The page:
The Quiet Man is turning up the volume. We wish he wouldn't.
IDS has an op-ed in the Times (£) today in which he promises to take on the people who wish to come to Britain “simply because of our benefits”.
“Freedom of movement must be about work – it was never meant to assist benefit tourism,” the tough-cum-quiet man writes.
It’s fairly clear what Mr Duncan Smith and the Tories are trying to do here. In talking up the problem of benefit tourism, the Conservatives are trying to outflank UKIP from the right. Because the government is relatively restricted as to what it can do to control EU migration to Britain – freedom of movement and all that – the Tory party likes to make out that benefit tourism is a significant problem.
That way it can pretend to be doing something – anything – about immigration.
In reality, however, in singling out so-called benefit tourism IDS may as well be wasting his breath, for the number of people who travel to the UK to claim benefits is statistically insignificant.
According to a Department for Work and Pensions (DWP) report from 2011, 6.4 per cent of those claiming working aged benefits were non-uk nationals, meaning British nationals were two-and-a-half times more likely to be claiming working age benefits than non-UK nationals.
This graph from Fullfact demonstrates a similar trend right across the board.
In every category UK nationals are more likely to claim benefits than foreign migrants.
“Of the 2 million net migrants to the UK from the eight eastern European countries that joined the EU in 2004, just 13,000 people have claimed jobseeker’s allowance (JSA). This figure was not disputed by No 10.” The Guardian, March 26 2013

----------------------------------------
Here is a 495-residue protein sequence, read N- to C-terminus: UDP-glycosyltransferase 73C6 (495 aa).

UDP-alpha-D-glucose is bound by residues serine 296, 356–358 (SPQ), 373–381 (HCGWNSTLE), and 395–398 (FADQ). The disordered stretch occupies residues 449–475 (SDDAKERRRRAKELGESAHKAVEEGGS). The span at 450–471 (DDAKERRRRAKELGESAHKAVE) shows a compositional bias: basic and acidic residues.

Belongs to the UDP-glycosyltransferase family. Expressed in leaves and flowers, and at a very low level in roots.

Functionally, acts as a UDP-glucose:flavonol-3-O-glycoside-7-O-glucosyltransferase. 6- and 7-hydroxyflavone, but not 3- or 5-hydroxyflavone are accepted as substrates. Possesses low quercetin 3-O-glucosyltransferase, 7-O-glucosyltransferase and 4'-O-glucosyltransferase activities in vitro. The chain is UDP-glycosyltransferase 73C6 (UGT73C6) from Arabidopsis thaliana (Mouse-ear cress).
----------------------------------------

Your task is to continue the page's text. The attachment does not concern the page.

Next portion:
It just isn’t that easy to be a benefit tourist. Something called the habitual residence test, which was introduced in 1994 by John Major’s government, means that before being allowed to claim any benefits in the UK immigrants are interviewed about their reasons for entering the country, how long they have been here, as well as their work status and history.
As a rule a person would need to have been in Britain for at least one to three months before they are able to claim any kind of benefit.
There is always the possibility that someone could come to the UK, spend all their money during the first month or so before parking themselves on benefits. However considering the government’s rhetoric around welfare reform – that it is ‘getting tough’ with those whose ‘curtains are still drawn at midday’ – this seems unlikely. If British nationals can no longer ‘languish’ on benefits, where is the evidence to suggest that foreign nationals will find it any easier to do so?
In sum, today’s op-ed by IDS is pure hot air. The Quiet Man is turning up the volume. We wish he wouldn’t.
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